My Rental Porfolio: How much is too much rent?

I’ll shortly find out from our tenants if they’re interested in staying for another year. However a new piece of information has left me scratching my head.

I have really enjoyed being a landlord these last couple of years. A large part of the reason for that has been the quality of the tenants that I’ve had. Our tenants have been very high quality. They pay the rent on time, we have relatively few calls for assistance from them and they maintain the apartment in immaculate condition.

My wife and I expect (and in fact hope!) that our tenants will likely renew. While they have previously indicated that they would like to find their own home, they’ve also recently had a baby and a lack of time to search for a house will probably leave them renting in our apartment for a third year. If that happens to be the end result then I couldn’t be more thrilled.

Not needing to go out and find new tenants means that I want have to outlay cash in bringing the apartment up to scratch for some new occupants.  I would have to do a repainting of the house remove, clean carpets and go through a township inspection as well as all of those other things that comes with trying to move in new tenants . Best of all,  I’ll avoid a one-month broker fee in trying to go through the process of finding a new tenant and also eliminate the risk of my apartment not being rented in between the existing tenants moving out, and a new tenant moving in.

However the biggest advantage in having my existing tenants stay though is that I eliminate the risk of a poor selection of a new tenant for at least another year.

If our existing tenants do decide to stay, we have an interesting decision on our hands. My wife and I decided that we wouldn’t increase the rents to our tenants on the second year of the lease just because they were good tenants and we didn’t want to rock the boat by giving them a reason to think about moving somewhere else.  We didn’t really assess market rates at the time of the renewal, however I suspect that the market rate would have moved up 2 to 3% from the base rental rate that the tenants and I agreed the previous year.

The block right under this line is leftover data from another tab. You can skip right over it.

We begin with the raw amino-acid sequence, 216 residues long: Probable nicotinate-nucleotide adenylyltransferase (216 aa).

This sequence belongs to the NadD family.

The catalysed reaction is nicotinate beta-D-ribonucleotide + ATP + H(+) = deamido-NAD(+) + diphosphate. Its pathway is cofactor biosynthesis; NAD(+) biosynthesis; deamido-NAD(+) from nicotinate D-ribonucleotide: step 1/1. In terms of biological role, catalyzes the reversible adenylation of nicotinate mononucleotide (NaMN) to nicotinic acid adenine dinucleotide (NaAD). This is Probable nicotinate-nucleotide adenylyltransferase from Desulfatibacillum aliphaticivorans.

My wife and I were discussing how much if at all we would set the new rent for our tenants for this third rental year. I indicated to her that I didn’t suspect market rents would have moved all that much and suggested to her that perhaps we look at keeping rents flat for a third year and then increase the rents for the following year or more likely have a new set of tenants at that time in which case we could just charge market rent.  My wife rightly suggested that we check with our broker to see just what market rent was.

I was shocked to hear from our broker that in fact current market rents have advanced almost 10% to the base rate that the tenants and I agreed only two years ago.

Now while we would be fully entitled to charge our tenants the full market rent, I have to imagine that a 10% increase is probably going to carry some sticker shock. I’m also sensitive to the new expenses of bringing up a newborn.

I think a key question in my mind is whether it makes sense to perhaps charge them slightly less and show them that we’ve cut them a bit of slack with the thought that maybe that makes the tenants less likely to leave next year and perhaps want to continue on.

I do realize that that’s a slim possibility as it’s unlikely that a few thousand dollars slack will make the difference in committing to such a large expenditure and everything else that goes with having a home of your own. My wife wants to charge our tenants the full market rate and after having given it a lot of thought I’m inclined to agree

In retrospect I think the smart thing to have done would’ve been to implement a gradual rent increase after the first year such that we didn’t have to stick the tenants with such a big increase all at once this year. I guess all of these decisions are part of the fun that goes into being a landlord.

And besides with any luck maybe 10% isn’t really such a big rental increase and our tenants won’t bat an eye at a 10% rent increase after all?!

 

Comments

  1. Soheil says:

    I’m one of those tenants (nice to have!), the second year our rent was increased 2.5%, and I’m sure I wouldn’t be happy with a 10% increase and would start looking around asap.
    To me good tenants should be charged below average, because they’re not “average”, they’re “good”. I’d say be prepared to give them a couple percentages less increase if you see them too shocked! 😉

    • integrator says:

      Hi Soheil,

      I’m inclined to agree with you!. I’ll be sure to pass on this feedback to my wife 🙂 Always nice to hear from someone who is in the same situation. Its easy to become detached from these things and forget that these are decisions that have real life consequences.